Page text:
Medical Assistance Program (Medicaid)
Maryland Medical Assistance (MA), also known as Medicaid, is a federal and state funded program that may help to pay the medical bills of people who have low income, cannot afford medical care and meet other eligibility requirements. All people who receive Temporary Cash Assistance (TCA) or Supplemental Security Income (SSI) benefits automatically receive Medicaid without filing a separate application. Children receiving foster care or subsidized adoption services from the Department of Human Resources are also eligible for Medicaid.
If you have questions about MA, contact your worker or call 1-800-492-5231.
If you have an active Department of Social Services case or are applying for Food Stamps along with Medical Assistance, see if you can have all benefits for all members of your family start and end at the same time to minimize number of redetermination dates. If you are not eligible for Medical Assistance, learn about other resources.
Families and Children (FAC)
- Provides coverage for families with children under 21 years of age
- Parents and other relatives who are providing care for unmarried children living with them may also qualify in this category
- Parents may choose to exclude children with income or assets from consideration as long as one child remains in the unit
- There must be a blood relationship or adoption between a caretaker relative other than a parent and the child in the household for the adult to be considered for coverage
Maryland Children’s Health Insurance Plan (MCHP)
MCPH is for pregnant women and children ages zero to 19 years of age who only need to apply for medical coverage and whose income or resources do not qualify for FAC.
Eligible applicants should not be receiving food or cash assistance through the Department of Social Services when applying for MCPH.
Aged, Blind or Disabled (ABD)
- For people 65 years old or older, blind, disabled or with an illness that is expected to result in death
- The income limits are the same as for the FAC category, and the people with too much income can qualify under a Spend down. People with too much assets cannot qualify until the assets are reduced to the amount allowed.
Long Term Care may be granted to individuals who need the level of care provided in a long-term care facility such as a nursing home or hospital and who need financial assistance to cover all or a portion of the cost of care.
The Bureau of Long Term Care Eligibility (BLTCE) determines financial eligibility for Medical Assistance for persons in Skilled Nursing Facilities, Intermediate Care Facilities or in hospitals with a discharge plan that requires placement in a Skilled Nursing Facility.
Bureau of LTC Eligibility
Maryland Department of Human Resources
746 Frederick Road
Catonsville, Maryland 21228
Call Angela Tallie, Administrative Assistant, at 410-455-7517 for more information.
Note: The Medicaid Long Term Care (LTC) eligibility process within Maryland was centralized into the BLTCE and incorporates the LTC units for Baltimore City and Baltimore, Anne Arundel and Prince George’s County.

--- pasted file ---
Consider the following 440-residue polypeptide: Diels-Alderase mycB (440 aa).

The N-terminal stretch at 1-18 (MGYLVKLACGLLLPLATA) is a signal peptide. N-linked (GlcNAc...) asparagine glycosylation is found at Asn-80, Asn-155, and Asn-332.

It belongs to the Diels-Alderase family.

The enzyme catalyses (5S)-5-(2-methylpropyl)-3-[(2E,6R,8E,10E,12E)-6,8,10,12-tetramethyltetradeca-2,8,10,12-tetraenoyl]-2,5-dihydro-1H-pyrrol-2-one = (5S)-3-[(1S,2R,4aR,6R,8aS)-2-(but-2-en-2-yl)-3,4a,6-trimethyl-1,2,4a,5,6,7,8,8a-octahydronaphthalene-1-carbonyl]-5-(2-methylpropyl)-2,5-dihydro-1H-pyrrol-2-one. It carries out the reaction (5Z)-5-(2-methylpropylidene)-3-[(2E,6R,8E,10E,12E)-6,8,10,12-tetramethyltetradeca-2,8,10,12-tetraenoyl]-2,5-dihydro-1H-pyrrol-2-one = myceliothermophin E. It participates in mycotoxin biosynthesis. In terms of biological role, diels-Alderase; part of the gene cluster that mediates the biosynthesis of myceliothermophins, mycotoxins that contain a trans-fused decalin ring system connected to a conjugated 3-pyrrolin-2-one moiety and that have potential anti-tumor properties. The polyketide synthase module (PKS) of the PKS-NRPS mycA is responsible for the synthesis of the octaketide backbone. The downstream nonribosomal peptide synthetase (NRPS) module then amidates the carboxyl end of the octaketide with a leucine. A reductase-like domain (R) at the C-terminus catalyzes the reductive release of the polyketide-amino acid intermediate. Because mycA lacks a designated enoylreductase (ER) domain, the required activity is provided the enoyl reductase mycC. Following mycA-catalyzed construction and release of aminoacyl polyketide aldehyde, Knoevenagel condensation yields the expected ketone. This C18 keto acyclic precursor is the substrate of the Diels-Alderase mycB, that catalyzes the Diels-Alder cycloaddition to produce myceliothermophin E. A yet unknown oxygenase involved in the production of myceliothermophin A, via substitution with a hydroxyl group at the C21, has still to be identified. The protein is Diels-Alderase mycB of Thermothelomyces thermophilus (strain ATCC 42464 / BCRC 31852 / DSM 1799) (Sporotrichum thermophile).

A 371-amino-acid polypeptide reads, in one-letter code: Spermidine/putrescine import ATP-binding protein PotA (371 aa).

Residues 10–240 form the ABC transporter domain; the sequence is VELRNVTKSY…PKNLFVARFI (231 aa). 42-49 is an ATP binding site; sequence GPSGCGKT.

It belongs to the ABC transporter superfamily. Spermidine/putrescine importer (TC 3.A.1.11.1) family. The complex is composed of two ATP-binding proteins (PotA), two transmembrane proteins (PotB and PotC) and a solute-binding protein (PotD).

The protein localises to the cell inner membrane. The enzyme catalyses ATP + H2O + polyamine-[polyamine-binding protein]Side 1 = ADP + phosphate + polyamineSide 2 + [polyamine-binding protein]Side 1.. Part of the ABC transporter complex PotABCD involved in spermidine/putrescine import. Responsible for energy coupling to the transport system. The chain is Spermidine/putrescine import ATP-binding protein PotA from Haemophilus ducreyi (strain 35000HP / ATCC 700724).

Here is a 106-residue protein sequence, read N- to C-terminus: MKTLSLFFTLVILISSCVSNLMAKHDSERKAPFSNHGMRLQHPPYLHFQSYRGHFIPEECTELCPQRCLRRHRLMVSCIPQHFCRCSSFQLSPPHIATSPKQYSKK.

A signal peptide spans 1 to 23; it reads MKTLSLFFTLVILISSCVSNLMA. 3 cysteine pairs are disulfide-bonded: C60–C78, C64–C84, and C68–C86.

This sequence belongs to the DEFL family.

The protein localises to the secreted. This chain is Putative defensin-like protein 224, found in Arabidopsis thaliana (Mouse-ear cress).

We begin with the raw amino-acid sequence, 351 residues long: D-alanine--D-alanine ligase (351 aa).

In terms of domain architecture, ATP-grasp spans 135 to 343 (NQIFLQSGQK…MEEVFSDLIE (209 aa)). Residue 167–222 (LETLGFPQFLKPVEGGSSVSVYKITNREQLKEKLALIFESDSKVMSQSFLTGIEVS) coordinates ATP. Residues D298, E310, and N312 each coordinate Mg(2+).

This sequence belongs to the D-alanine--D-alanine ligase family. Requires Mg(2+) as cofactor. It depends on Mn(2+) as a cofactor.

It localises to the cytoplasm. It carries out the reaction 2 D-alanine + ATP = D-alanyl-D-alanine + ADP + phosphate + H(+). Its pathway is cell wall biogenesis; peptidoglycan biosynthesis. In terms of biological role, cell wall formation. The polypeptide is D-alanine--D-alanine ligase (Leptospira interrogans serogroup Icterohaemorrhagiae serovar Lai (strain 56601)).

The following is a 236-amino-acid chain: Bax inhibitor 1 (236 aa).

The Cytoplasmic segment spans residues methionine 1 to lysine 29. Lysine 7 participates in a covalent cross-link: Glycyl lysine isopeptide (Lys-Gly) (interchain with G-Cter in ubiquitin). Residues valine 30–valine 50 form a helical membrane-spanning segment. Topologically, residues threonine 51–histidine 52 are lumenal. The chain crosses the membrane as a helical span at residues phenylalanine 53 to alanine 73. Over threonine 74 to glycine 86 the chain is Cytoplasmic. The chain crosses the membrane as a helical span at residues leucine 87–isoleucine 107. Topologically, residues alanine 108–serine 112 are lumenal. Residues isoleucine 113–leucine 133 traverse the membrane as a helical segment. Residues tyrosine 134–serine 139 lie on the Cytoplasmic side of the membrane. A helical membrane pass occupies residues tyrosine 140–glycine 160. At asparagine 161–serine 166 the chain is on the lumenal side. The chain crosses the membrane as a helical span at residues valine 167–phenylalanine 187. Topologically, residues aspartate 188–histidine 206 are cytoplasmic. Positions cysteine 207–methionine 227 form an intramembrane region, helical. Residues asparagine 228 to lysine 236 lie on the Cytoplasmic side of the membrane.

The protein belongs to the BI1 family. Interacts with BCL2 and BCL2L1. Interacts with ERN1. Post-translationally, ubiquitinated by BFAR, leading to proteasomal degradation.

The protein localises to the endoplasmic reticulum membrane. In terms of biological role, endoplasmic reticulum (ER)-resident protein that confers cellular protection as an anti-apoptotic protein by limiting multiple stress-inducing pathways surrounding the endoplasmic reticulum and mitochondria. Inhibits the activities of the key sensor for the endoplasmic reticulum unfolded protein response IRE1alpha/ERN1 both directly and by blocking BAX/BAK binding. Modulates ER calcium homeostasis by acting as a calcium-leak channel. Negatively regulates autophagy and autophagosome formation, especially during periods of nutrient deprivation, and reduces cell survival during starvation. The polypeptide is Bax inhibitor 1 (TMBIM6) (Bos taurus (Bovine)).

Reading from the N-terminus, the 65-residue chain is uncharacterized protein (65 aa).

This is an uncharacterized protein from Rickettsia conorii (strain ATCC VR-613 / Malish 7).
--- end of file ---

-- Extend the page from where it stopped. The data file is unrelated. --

- Proof of citizenship and identity, such as a birth certificate, passport or government-issued photo identification
- General information about family members such as names and birth dates
- Social security numbers of applicants
- Sources and amounts of income
Find services covered by Medical Assistance such as ambulance services, hospice care, lab services and more.
The Maryland Medical Assistance program requires that both technical and financial factors of eligibility be met. Technical eligibility must be met before financial eligibility is considered.
You may be eligible if you are:
- A Baltimore County resident
- At least 65 years old
- Under 21 years old
- Caring for a related child in your home
- The parents of an unmarried child under 21
Some people meet more than one of the conditions above. If so, the person may choose for which eligibility group to apply. The rules are different for different groups and the kinds of medical care covered are different for different groups.
The Eligibility Worker will review the person’s finances and determine eligibility. Asset balance, including savings, checking, certificate of deposit, Keough, money market, mutual fund and IRA, must be within the program limit before income is considered. If the requirement is not met, then the person is not eligible for Medical Assistance.
View the most current income and asset guidelines.
What if I make too much money?
- If you have too much in assets, you are not eligible for Medical Assistance; however, if you spend your assets on your daily living expenses, medical care, or bills, you may reapply when your assets are lower.
- If you have too much income, you may qualify for “spend-down,” or you may decide to apply in a different eligibility group. This information and your eligibility worker will help you decide which group is best for you and your family.